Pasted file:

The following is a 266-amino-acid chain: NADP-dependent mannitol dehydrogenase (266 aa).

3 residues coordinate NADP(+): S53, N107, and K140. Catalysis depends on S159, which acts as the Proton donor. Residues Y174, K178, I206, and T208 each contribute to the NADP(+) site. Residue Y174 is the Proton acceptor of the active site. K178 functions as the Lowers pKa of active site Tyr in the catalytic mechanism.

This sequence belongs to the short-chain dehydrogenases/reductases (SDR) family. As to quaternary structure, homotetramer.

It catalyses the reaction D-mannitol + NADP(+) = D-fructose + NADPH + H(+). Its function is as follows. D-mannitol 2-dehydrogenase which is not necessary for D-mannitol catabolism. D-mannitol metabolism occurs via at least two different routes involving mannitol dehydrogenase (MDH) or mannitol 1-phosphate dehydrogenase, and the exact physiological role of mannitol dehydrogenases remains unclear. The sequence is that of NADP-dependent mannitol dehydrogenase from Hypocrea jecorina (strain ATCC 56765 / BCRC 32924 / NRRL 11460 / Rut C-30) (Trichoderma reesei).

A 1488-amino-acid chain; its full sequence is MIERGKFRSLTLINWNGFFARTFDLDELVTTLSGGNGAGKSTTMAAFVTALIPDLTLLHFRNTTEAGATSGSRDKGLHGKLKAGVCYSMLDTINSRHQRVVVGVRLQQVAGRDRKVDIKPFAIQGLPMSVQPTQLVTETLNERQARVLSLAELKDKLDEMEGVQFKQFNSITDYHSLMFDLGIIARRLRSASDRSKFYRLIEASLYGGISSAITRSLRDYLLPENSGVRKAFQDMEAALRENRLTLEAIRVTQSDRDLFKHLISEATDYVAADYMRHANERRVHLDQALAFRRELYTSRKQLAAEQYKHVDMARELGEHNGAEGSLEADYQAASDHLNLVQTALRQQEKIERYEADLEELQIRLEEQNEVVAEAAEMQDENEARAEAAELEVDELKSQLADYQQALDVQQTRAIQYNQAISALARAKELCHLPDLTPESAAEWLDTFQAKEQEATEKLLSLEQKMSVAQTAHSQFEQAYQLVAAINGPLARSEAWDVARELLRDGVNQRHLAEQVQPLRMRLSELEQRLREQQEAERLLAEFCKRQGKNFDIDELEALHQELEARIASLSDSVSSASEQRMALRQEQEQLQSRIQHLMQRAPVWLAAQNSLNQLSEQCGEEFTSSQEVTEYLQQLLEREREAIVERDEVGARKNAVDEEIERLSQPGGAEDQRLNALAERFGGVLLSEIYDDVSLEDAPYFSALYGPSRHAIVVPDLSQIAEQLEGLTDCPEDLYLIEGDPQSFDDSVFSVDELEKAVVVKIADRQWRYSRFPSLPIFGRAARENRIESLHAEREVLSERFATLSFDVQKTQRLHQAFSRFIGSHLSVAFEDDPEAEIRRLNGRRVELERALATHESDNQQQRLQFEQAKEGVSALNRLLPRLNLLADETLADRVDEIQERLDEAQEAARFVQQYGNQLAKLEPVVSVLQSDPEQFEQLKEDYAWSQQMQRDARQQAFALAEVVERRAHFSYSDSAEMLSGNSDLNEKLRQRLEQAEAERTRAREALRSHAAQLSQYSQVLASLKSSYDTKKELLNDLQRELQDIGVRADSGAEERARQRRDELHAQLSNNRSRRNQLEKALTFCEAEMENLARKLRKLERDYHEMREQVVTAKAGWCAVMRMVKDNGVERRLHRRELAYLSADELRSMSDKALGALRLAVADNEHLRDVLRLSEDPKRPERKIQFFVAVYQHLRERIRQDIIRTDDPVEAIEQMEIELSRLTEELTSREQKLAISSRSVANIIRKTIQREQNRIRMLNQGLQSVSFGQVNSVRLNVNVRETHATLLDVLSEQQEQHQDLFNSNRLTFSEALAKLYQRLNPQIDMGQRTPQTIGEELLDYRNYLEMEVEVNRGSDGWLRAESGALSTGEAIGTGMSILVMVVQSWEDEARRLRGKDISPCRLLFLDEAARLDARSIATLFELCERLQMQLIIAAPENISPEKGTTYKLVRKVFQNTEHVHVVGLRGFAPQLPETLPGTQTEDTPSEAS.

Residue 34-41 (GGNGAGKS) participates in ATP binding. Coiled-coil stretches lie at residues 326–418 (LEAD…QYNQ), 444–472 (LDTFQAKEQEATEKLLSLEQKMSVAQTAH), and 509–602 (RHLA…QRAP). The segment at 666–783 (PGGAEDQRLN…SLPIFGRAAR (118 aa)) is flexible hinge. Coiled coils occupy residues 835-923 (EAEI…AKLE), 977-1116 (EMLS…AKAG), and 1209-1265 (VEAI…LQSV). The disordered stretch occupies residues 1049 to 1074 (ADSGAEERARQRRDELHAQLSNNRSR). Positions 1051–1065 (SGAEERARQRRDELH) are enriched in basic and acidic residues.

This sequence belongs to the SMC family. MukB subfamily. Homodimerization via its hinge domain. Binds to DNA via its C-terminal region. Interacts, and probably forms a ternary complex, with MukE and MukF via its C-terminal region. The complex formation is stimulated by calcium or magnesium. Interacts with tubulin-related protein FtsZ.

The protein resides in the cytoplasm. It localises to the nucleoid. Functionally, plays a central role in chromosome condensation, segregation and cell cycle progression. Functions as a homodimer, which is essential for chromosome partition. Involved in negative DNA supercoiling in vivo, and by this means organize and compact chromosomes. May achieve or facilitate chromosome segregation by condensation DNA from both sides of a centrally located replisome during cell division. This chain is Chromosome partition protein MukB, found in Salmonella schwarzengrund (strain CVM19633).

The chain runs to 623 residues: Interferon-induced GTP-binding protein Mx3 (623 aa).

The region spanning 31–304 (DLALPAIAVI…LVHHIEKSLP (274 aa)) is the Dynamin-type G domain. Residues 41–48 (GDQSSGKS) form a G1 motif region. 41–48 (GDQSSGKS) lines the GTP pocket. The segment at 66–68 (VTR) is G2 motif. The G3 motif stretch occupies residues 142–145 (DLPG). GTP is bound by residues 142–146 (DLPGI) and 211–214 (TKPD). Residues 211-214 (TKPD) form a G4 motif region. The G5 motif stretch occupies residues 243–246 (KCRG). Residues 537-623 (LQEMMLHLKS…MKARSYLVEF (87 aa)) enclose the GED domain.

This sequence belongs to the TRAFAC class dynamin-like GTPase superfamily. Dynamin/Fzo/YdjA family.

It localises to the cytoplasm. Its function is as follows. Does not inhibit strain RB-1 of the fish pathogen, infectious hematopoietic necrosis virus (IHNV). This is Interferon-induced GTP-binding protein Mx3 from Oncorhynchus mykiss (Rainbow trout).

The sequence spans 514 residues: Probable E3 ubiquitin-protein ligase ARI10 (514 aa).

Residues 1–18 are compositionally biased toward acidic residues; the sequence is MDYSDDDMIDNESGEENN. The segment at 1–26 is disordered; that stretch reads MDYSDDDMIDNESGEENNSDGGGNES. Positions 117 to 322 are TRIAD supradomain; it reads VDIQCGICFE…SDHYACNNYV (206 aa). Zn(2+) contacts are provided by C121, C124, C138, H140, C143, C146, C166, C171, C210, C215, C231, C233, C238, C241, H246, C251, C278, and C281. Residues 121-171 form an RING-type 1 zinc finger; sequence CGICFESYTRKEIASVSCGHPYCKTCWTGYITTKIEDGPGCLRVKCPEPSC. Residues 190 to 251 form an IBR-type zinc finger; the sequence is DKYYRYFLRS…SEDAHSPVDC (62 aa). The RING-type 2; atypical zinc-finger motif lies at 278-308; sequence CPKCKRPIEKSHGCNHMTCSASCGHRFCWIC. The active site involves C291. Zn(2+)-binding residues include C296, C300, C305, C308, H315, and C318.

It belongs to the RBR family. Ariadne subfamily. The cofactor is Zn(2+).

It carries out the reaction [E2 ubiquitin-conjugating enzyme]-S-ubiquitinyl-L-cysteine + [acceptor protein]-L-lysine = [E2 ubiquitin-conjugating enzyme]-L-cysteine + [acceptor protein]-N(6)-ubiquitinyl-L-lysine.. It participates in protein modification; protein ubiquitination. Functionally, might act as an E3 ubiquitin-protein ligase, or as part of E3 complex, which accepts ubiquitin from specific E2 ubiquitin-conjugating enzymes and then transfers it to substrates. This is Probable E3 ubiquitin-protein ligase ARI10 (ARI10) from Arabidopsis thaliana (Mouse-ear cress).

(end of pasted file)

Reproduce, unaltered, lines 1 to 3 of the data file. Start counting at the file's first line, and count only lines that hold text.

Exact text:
The following is a 266-amino-acid chain: NADP-dependent mannitol dehydrogenase (266 aa).

3 residues coordinate NADP(+): S53, N107, and K140. Catalysis depends on S159, which acts as the Proton donor. Residues Y174, K178, I206, and T208 each contribute to the NADP(+) site. Residue Y174 is the Proton acceptor of the active site. K178 functions as the Lowers pKa of active site Tyr in the catalytic mechanism.

This sequence belongs to the short-chain dehydrogenases/reductases (SDR) family. As to quaternary structure, homotetramer.